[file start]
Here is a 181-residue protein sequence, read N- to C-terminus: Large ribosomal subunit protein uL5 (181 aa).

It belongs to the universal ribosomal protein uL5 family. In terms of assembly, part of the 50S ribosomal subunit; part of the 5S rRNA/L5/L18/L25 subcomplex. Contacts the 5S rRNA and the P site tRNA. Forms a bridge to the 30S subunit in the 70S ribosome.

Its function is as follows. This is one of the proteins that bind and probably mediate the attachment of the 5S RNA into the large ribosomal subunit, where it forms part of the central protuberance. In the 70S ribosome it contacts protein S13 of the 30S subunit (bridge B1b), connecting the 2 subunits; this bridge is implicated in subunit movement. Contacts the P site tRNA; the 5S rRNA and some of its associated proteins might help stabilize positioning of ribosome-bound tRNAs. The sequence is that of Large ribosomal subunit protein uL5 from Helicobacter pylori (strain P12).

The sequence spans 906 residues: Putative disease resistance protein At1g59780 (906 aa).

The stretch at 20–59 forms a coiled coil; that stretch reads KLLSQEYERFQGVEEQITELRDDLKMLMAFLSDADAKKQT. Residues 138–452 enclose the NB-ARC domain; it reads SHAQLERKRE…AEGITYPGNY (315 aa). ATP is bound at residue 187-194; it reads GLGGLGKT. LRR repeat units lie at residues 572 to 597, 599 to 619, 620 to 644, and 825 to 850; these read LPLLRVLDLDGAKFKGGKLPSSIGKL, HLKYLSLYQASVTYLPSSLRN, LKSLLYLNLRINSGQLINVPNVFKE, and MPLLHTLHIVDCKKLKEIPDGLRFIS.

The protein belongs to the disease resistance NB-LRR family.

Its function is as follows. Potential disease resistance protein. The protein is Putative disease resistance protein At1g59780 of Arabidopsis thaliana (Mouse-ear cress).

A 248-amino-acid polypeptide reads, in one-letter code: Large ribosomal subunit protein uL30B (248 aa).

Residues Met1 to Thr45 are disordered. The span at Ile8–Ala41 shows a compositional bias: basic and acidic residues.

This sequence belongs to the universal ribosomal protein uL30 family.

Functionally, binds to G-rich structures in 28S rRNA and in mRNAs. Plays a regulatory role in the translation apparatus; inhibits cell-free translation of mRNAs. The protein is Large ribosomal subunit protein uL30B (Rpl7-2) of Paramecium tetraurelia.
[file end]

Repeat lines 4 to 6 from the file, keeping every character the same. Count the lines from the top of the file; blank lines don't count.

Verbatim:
The sequence spans 906 residues: Putative disease resistance protein At1g59780 (906 aa).

The stretch at 20–59 forms a coiled coil; that stretch reads KLLSQEYERFQGVEEQITELRDDLKMLMAFLSDADAKKQT. Residues 138–452 enclose the NB-ARC domain; it reads SHAQLERKRE…AEGITYPGNY (315 aa). ATP is bound at residue 187-194; it reads GLGGLGKT. LRR repeat units lie at residues 572 to 597, 599 to 619, 620 to 644, and 825 to 850; these read LPLLRVLDLDGAKFKGGKLPSSIGKL, HLKYLSLYQASVTYLPSSLRN, LKSLLYLNLRINSGQLINVPNVFKE, and MPLLHTLHIVDCKKLKEIPDGLRFIS.

The protein belongs to the disease resistance NB-LRR family.